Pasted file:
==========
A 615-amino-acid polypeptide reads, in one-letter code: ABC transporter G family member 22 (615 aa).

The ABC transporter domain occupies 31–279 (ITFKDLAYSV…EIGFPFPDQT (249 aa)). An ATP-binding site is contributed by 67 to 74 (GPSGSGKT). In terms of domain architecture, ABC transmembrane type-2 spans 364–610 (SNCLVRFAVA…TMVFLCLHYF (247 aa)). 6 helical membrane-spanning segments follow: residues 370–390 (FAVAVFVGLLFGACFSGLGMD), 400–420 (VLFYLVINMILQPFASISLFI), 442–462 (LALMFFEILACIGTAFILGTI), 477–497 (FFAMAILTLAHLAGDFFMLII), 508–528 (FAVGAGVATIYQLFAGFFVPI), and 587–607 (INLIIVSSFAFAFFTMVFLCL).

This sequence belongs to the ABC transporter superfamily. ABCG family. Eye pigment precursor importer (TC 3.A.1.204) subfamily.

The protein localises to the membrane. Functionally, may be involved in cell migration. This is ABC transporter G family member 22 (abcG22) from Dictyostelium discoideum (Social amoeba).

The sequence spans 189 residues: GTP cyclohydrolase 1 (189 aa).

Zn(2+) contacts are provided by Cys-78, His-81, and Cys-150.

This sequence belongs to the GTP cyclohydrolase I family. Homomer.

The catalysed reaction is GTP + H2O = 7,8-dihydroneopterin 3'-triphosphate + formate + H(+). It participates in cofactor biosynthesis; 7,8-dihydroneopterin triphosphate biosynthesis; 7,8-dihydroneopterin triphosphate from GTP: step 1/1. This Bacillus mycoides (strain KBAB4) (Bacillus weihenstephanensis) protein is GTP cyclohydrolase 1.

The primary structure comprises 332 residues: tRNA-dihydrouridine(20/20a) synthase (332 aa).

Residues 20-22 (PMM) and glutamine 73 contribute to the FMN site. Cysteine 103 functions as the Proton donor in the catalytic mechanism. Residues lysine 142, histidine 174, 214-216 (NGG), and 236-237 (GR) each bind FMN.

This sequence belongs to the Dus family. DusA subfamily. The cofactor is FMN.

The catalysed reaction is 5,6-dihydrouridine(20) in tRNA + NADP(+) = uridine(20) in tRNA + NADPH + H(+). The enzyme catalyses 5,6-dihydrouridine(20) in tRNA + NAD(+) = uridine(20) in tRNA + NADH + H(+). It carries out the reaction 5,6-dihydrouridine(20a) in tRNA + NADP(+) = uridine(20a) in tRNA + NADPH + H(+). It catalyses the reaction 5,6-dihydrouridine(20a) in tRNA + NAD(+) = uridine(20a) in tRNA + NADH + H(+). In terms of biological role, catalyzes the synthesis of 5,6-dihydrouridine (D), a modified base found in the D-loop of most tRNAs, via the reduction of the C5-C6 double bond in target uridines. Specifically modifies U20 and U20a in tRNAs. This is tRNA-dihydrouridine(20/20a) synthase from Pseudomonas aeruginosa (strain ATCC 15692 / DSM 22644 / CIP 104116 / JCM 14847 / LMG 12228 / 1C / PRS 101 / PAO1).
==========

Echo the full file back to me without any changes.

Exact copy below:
A 615-amino-acid polypeptide reads, in one-letter code: ABC transporter G family member 22 (615 aa).

The ABC transporter domain occupies 31–279 (ITFKDLAYSV…EIGFPFPDQT (249 aa)). An ATP-binding site is contributed by 67 to 74 (GPSGSGKT). In terms of domain architecture, ABC transmembrane type-2 spans 364–610 (SNCLVRFAVA…TMVFLCLHYF (247 aa)). 6 helical membrane-spanning segments follow: residues 370–390 (FAVAVFVGLLFGACFSGLGMD), 400–420 (VLFYLVINMILQPFASISLFI), 442–462 (LALMFFEILACIGTAFILGTI), 477–497 (FFAMAILTLAHLAGDFFMLII), 508–528 (FAVGAGVATIYQLFAGFFVPI), and 587–607 (INLIIVSSFAFAFFTMVFLCL).

This sequence belongs to the ABC transporter superfamily. ABCG family. Eye pigment precursor importer (TC 3.A.1.204) subfamily.

The protein localises to the membrane. Functionally, may be involved in cell migration. This is ABC transporter G family member 22 (abcG22) from Dictyostelium discoideum (Social amoeba).

The sequence spans 189 residues: GTP cyclohydrolase 1 (189 aa).

Zn(2+) contacts are provided by Cys-78, His-81, and Cys-150.

This sequence belongs to the GTP cyclohydrolase I family. Homomer.

The catalysed reaction is GTP + H2O = 7,8-dihydroneopterin 3'-triphosphate + formate + H(+). It participates in cofactor biosynthesis; 7,8-dihydroneopterin triphosphate biosynthesis; 7,8-dihydroneopterin triphosphate from GTP: step 1/1. This Bacillus mycoides (strain KBAB4) (Bacillus weihenstephanensis) protein is GTP cyclohydrolase 1.

The primary structure comprises 332 residues: tRNA-dihydrouridine(20/20a) synthase (332 aa).

Residues 20-22 (PMM) and glutamine 73 contribute to the FMN site. Cysteine 103 functions as the Proton donor in the catalytic mechanism. Residues lysine 142, histidine 174, 214-216 (NGG), and 236-237 (GR) each bind FMN.

This sequence belongs to the Dus family. DusA subfamily. The cofactor is FMN.

The catalysed reaction is 5,6-dihydrouridine(20) in tRNA + NADP(+) = uridine(20) in tRNA + NADPH + H(+). The enzyme catalyses 5,6-dihydrouridine(20) in tRNA + NAD(+) = uridine(20) in tRNA + NADH + H(+). It carries out the reaction 5,6-dihydrouridine(20a) in tRNA + NADP(+) = uridine(20a) in tRNA + NADPH + H(+). It catalyses the reaction 5,6-dihydrouridine(20a) in tRNA + NAD(+) = uridine(20a) in tRNA + NADH + H(+). In terms of biological role, catalyzes the synthesis of 5,6-dihydrouridine (D), a modified base found in the D-loop of most tRNAs, via the reduction of the C5-C6 double bond in target uridines. Specifically modifies U20 and U20a in tRNAs. This is tRNA-dihydrouridine(20/20a) synthase from Pseudomonas aeruginosa (strain ATCC 15692 / DSM 22644 / CIP 104116 / JCM 14847 / LMG 12228 / 1C / PRS 101 / PAO1).